Brian: For the past five years the whole mood of the music scene has been a little misogynistic. They wrote songs like ‘my girlfriend broke up with me, I hate this girl blah, blah, blah,’ and that’s not for every band but the majority of the “emo” pop-punk, you just can’t get around it, it’s just what they’re talking about. I can’t imagine what Hayley went through in the early stages of Paramore as far as playing for people who had never heard of them, because when you get a hype going kids will come to see you just to come and see you. When you’re on a tour where no one knows where you are you have to win them over. And when a bunch of dudes see a girl walk on stage and start singing in a pop punk band, they’ll be like what, what can she possible have to say, I can’t believe her, she’s a girl. All their songs are about the same thing in reverse, there about love and loss and I think she’s actually done a lot for music. It just shows a different perspective of what that kind of music can be and I think she’s a pretty cool role model for girls too. It’s cool because she’s kind of the only one out there doing it in this particular scene that we’re a part of. So props to her.

What do you think of “emo”?

Brian: Emo is a word that has lost it’s meaning a long time ago and now it’s just a generalization of any music that come out nowadays. Anything that comes out is emo. I don’t consider my band an emo band or a screamo band but we’ve gotten it so much it’s an excuse for people to not really dull into music and dull into the really important aspects of what a band is and what makes them different from the next band. Emo to me would be a band like Sunny Day Real Estate, Jimmy Eat World… a lot of old bands, Dashboard Confessional, all those guys were doing it before it was really popular and it’s something that people weren’t afraid to be stigmatized by. These guys were going up on stage and pouring their hearts out and emo is emotional but who’s to say who the original emo is. Johnny Cash, all of his songs are really emotional and very story based so I don’t know it’s something that is really stupid and puts a bad stigma on a lot of bands. It’s not fair, I hate people that automatically write off every band as an emo band but if people are going to classify me then whatever. If their into emo and they call me an emo band it doesn’t matter that much. But it’s just perpetuating that whole ignorance about the music. That’s how I feel about emo, it’s just a word, music is music.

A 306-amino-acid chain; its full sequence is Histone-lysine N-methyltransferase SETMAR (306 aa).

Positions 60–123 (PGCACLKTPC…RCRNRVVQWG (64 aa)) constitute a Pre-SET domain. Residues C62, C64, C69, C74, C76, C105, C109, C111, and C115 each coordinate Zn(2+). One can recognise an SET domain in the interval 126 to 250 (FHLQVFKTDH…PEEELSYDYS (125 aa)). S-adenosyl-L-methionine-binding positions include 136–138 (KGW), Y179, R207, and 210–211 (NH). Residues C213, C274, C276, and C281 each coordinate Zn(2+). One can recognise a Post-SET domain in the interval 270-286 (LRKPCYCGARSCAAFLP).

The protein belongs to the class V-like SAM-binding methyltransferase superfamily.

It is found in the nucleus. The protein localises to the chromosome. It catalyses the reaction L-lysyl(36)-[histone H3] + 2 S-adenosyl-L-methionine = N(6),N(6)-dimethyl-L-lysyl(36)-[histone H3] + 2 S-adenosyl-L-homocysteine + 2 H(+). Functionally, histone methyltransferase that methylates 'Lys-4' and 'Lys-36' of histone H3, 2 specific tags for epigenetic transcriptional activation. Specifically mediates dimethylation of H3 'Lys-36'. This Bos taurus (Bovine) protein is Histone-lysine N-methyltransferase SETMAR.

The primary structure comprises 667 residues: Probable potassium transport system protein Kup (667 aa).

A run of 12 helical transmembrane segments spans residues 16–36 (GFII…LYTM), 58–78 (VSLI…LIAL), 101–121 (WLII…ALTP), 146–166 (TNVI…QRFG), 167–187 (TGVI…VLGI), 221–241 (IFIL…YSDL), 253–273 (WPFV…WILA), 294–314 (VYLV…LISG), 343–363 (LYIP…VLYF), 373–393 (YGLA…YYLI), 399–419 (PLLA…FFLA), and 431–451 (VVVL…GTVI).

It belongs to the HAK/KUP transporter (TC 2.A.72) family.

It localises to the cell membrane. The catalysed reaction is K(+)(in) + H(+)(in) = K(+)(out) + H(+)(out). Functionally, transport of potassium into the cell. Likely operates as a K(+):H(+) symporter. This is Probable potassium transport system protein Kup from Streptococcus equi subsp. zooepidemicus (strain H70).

Are you writing your record now?

Brian: Yeah, well not right now but we’re coming off this last tour and we are going to go home and write for December and January to see if we can get enough songs together and go into the studio for February and have the record done by early March. This is all very skeptical but we just confirmed for a really good tour that I can’t tell you about, well once this is off I can but now I can’t. But we just confirmed for an amazing tour with amazing bands that I’ve been wanting to tour with for a while and we’ll be out on the road forever and ever. And then we’re going to write another record and hopefully another record after that.

Coming back to Canada?

Brian: Yeah, definitely, I love Canada. I will say that Canada is one of our favorite places to play because everyone is really, really nice to you.  The drinking age is nineteen, even though I’m twenty-one it’s cool that all my band members get to drink for free, well not for free, but legally. And there’s other really good stuff here that’s illegal in America that’s fun…

Where do you see yourselves down the road?

Brian: I can’t speak for everyone in my band but I see… that is a huge, huge question. I can tell you where I want to be.

Okay.

Brian: I want to have a record that I’m really proud of and that brings our message as a band, which we’re still trying to slip by and find. I want to have a fan base that’s loyal to us for the right reasons; I want to still be involved with kids as much as I am now. I want to get a chance to go overseas, I want to go to Japan, I want to go to Australia. I want to go to Switzerland really bad, I don’t know if there is a really big scene in Switzerland but I want to go. I want this band to sustain itself and be enough for all of us to really stay with it, because nowadays it’s hard to stay in a band for a really long time, since they’re not making as much money as they used to. Not that I want fame or fortune or anything but I want the band to be financially successful to the point where we can be comfortable and be able to make the best album that we can without outside pressures. Maybe one day play a really huge show that we will remember for the rest of our lives. Solid Goal is just to have a really good record that people like and that inspires other people. That’s the most important thing to because if I didn’t have those bands for me…

[Tomo from 30 Seconds To Mars stuck his head in for a minute losing Brian’s thought]

Brian: I want to inspire other people to make music and keep that whole circle going because if kids get discouraged by being in a band that ruins the whole fun of it because that’s why I’m in a band.

Thanks to Ryan and Brian for having the interview. And again to Ryan who saved my friends from the horrible security at the venue.